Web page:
Tuesday, the first day of summer vacation, was marked by a fierce irony.  For 8-1/2 months, I had to pry my children out of bed in order to get them to school on-time.  But on Tuesday, they did it all by themselves … and before 7:15 A.M.  Did I mention this was the first day of summer break?  WTF?!  There was still some yelling that morning, but at least not about being late.

Wednesday, day #2, was a bit better.  A 7:30 A.M. start for the boys with less yelling by me.

Thursday, day #3, was the best yet.  The boys didn’t come out of their rooms until after 8 A.M.  It was a beautiful thing.  I have no idea how long they had actually been awake before venturing downstairs, but I don’t really care.  I had my morning alone time and they had more pleasant dispositions.  Win-win.  Fingers crossed Friday brings more of the same.

But all good things must come to an end.  Camp starts next week so we’ll be back on a schedule.  No more sleeping in.  No more watching ESPN during a leisurely paced breakfast.  No more dawdling.  For the next three weeks, it’s back to setting alarm clocks and yelling, “Hurry up!”  Ah, good times.  I can already feel the frustration building.

Serenity now!


Eleven: The In-Between Year

A few days ago, my first-born turned 11 years old without much fanfare.

Unlike his first birthday 10 years ago, there was no elaborate celebration, no oversized cake, no massive pile of gifts and certainly no fuzzy red monster or balloon-making clown to entertain his friends.  Nope.  We ushered in year #11 with a birthday banner, an omelette and banana chocolate chip pancakes for breakfast, a small collection of gifts and later, a quiet dinner with Grandma (who drove down from NY to surprise him … how awesome is she?!).  We kept it all very much on the D.L. (that’s “down low” for all you kids who don’t know the lingo), partly by design (we’ve been downgrading the extravagance and expense of birthdays each year) and partly by chance (our schedule last week involved multiple lacrosse practices, baseball games and school activities, including three class parties, field day and a school history skit/drum performance, so we didn’t exactly have time to add in a crazy birthday party).  And you know what?  He was okay with it.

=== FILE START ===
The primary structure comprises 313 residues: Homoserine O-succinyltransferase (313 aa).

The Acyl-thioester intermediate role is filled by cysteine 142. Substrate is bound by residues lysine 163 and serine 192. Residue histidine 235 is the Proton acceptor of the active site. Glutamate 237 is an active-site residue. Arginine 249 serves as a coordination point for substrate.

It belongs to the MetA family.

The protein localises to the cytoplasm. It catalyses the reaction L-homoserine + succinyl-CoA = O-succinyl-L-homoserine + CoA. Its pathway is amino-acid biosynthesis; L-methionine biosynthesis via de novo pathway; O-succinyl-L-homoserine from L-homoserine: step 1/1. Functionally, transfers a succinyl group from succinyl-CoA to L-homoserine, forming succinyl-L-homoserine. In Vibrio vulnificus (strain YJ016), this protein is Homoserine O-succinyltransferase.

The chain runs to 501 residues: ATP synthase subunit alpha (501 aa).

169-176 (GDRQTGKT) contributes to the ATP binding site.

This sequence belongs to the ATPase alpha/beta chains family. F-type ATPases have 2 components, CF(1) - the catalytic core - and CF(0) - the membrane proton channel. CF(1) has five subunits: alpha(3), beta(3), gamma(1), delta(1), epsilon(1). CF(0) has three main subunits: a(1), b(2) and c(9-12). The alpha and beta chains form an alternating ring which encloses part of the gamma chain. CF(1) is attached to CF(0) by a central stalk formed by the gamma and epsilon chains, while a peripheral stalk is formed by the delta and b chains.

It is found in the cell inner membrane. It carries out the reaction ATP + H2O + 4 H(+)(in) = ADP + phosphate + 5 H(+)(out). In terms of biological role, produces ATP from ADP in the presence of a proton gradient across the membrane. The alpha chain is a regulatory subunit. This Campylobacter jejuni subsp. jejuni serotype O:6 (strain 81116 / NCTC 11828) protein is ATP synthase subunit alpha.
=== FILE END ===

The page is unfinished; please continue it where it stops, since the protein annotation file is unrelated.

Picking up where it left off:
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1st birthday – June 2004

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11th birthday – June 2014

I was feeling guilty about not making such a tremendous fuss as in years past, but the truth is he’s no longer a little kid and he doesn’t need all the bells and whistles.  Don’t get me wrong, he still wants to be the center of attention on his birthday, but it doesn’t need to involve balloons, streamers and noise-makers.

Turning 11, “graduating” from elementary school and going through puberty all signal the end of childhood.  Is my eldest really entering the next phase of his life … adolescence?  I think so.

Here are 8 signs my 11-year-old son is closer to a teenager than a little kid:

  1. He no longer believes in the tooth fairy … this became evident when, upon losing his last tooth, he handed it to me and asked for his dollar
  2. He is starting to get pubic hair … if you count 4 short armpit strands as hair
  3. He smells when he sweats … deodorant after practice and games is no longer an option
  4. He has become more modest about nudity, both his and mine … I have actually regained my privacy in both the bedroom and bathroom
  5. He is embarrassed by my public displays of affection … a kiss goodbye at the bus stop?  No way, Jose!
  6. He can finally sleep in past 7AM … so far, the record is only 8:30 on a (non-sports) weekend, but I’ll take it
  7. He wears man-sized sneakers … I just bought him size 9 cleats, which sucks because now his shoes are as expensive as mine!
  8. He’s moody, like every other teenager I know … can you say hormones?
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adult size cleats are not cheap

However,  for every step closer to adulthood that he takes, there are still signs that he’s not quite there yet.

Here are 8 signs my 11-year-old son is still just a child:

  1. He won’t get rid of Mikey, his purple, stuffed monkey … he may not sleep with it anymore, but he won’t throw it away either
  2. He is still losing baby teeth … although I think he is down to the final 2 molars
  3. He needs to be reminded to use actual soap in the shower, not just water … “tubbies” were never really his thing